•  481
    African Values and Capital Punishment
    In Gerard Walmsley (ed.), African Philosophy and the Future of Africa, Council For Research in Values and Philosophy. pp. 83-90. 2017.
    What is the strongest argument grounded in African values, i.e., those salient among indigenous peoples below the Sahara desert, for abolishing capital punishment? I defend a particular answer to this question, one that invokes an under-theorized conception of human dignity. Roughly, I maintain that the death penalty is nearly always morally unjustified, and should therefore be abolished, because it degrades people’s special capacity for communal relationships. To defend this claim, I proceed by…Read more
  •  293
    Neutrality, Partiality, and Meaning in Life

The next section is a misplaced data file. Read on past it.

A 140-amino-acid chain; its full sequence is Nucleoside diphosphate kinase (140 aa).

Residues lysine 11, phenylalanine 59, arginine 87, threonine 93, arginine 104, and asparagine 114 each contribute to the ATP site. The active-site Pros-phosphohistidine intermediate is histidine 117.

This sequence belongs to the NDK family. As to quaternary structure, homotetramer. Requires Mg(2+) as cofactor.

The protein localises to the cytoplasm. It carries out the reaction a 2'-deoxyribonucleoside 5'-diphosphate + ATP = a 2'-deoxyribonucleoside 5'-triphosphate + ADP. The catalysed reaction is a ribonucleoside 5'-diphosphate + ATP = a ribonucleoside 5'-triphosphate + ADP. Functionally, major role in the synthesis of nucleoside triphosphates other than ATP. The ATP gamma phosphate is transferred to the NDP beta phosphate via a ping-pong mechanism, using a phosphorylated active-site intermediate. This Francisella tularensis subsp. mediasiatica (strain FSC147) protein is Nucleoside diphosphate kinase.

De Ethica 4 (3): 7-25. 2017.
    Discussion of whether values and norms are neutral or not has mainly appeared in works on the nature of prudential rationality and morality. Little systematic has yet appeared in the up and coming field of the meaning of life. What are the respects in which the value of meaningfulness is neutral or, in contrast, partial, relational, or ‘biased’? In this article, I focus strictly on answering this question. First, I aim to identify the salient, and perhaps exhaustive, respects in which issues of …Read more
  • Agwa Oma N’Echiche Ndi Afrikana Nkowa Nke (An Account of African Moral Thought) (edited book)
    with Lawrence Ogbo Ugwuanyi
    Timeless Publishers. 2018.
    A collection of several articles on African ethics by Thaddeus Metz translated into Igbo by M. B. Mbah, and edited by Prof Lawrence Ogbo Ugwuanyi of the University of Abuja, Nigeria.